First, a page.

I'm not saying that morality is purely objective. That's an entirely separate discussion for another time and another article, but before I can continue this riveting discussion on humanity's instinctive goodness, I need to point out how human intentions work, and I can already tell people are coming up with various examples of evil actions that they have either committed themselves, or seen others commit, or have just simply read about in histories books to try to disprove me. Like I said, I'm not outright saying that morality is objective, but even if it is subjective, there still remains a problem. Our intentions are always good, no matter what, and no matter how many evil actions we commit, we always do so in the name of achieving the utmost good with a justification for the evils we commit being listed as we go. What, did you think Hitler didn't think his Holocaust was moral? Did you think Mao Zedong killed millions of political dissidents just for the shits and giggles? No, every single evil action is always backed up with a moral justification for it, but even when we try to justify our evils, the actions themselves are still evil. Hitler and Mao Zedong were both still evil people even though they thought what they were doing was right, and the same goes for every single human in the world. Once again, the road to Hell is paved with good intentions.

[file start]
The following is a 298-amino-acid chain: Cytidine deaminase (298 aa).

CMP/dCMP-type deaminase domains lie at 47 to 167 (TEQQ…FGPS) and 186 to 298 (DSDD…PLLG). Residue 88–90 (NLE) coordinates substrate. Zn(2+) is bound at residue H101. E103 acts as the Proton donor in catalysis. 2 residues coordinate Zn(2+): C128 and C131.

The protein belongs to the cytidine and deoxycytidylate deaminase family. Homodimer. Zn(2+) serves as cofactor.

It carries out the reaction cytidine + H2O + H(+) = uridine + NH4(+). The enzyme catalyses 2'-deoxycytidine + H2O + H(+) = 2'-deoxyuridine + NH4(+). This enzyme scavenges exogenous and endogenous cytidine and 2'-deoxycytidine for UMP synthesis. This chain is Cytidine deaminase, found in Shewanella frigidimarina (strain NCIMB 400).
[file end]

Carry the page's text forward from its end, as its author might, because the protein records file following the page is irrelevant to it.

While intentions may not equate to actions, while a good intention does not give you a moral free pass or a justification for doing something evil, people often end up committing very evil acts for the sake of good, all because they don't understand what is right or wrong. This is known, quite simply, as faulty reasoning. I may have a good intention when I rob my neighbor at gunpoint, but at the end of the day, even if I was only stealing enough money and food to feed myself and my family, I'm still robbing an innocent person of things that they rightfully deserve. I'm sure a lot of us have either used the argument or at least heard the argument that "the ends justify the means" but I want to be clear that this isn't true. Again, we fall under the idea that intentions do not equate to actions. Going back to my example, the neighbor I robbed was an innocent person who had rightfully earned everything he had owned, and I ended up violently stealing from him just so I could feed my family. Sure, the end result was perfectly justified, but I still robbed an innocent. The ends do not justify the means. Instead, the means have to be justifiable in and of themselves, and this goes back to the faulty reasoning I mentioned earlier and how people do not understand the difference between right and wrong.